Writing thank you notes is all part of teaching a child good manners, but the act of actually getting your child to sit down and write one can be such an uphill struggle that sometimes it just seems easier to do it yourself. But it's important that children learn to express their gratitude in a written form, so here's how to encourage the art of thank you note writing, even from a very early age.
• Explain why they're important For a young child, discuss the fact that a friend or family member has taken the time and effort to buy them a special present, wrap it and send it, and why a note, acknowledging receipt and appreciation, is especially nice for the gift giver.
• Get your child involved Even a very young child can participate in the process of writing a thank you note. Allow your toddler to add their own unique touches using crayons, paints or stickers. Budding writers could be given cards that just require them to fill in the blanks. While less personal, they do require your child to focus on the greeting, the gift received and the name of the giver. Older children should be encouraged to write their own.
• Allow creativity If your child is writing the note by themselves, let them write it the way they want, than the way you want them to write it. Obviously this is within the bounds of reason – you don't want them to be too honest if they actively disliked the gift. But a note written in the child's own inimitable style is much nicer to receive than one that's been dictated by you.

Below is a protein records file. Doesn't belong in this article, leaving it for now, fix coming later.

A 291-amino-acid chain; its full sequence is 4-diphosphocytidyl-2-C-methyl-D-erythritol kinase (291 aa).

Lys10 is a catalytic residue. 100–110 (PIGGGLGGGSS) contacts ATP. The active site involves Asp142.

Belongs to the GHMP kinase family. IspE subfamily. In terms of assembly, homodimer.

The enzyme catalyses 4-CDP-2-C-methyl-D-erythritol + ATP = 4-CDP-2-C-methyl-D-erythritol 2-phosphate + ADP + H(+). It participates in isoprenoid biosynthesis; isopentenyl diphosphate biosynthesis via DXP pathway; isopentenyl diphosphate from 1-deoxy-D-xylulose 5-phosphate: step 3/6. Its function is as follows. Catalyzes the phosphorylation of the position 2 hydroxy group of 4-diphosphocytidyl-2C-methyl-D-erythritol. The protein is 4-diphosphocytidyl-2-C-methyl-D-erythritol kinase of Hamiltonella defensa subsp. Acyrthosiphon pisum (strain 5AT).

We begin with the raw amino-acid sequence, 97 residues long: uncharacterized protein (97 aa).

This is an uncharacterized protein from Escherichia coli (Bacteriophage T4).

• When to send It so easy to let time slip when thank you notes need to be written. Some parents insist that a toy can not be played with until the deed is done, while others require notes to be written within a set number of days. Whatever option you choose, sooner is always better than later.
• No pain, no gain Okay, so getting your child to write thank you notes can sometimes be a challenging process, but just think of the educational value! What better way to practise letter, spellings and writing sentences than through a short and personal note to a loved one?
• Practise what you preach When it comes to getting your child to write thank you notes, it really helps to lead by example. Let your child see you writing them, and hear or read what you have written. That's assuming that you do write them, which you do, don't you?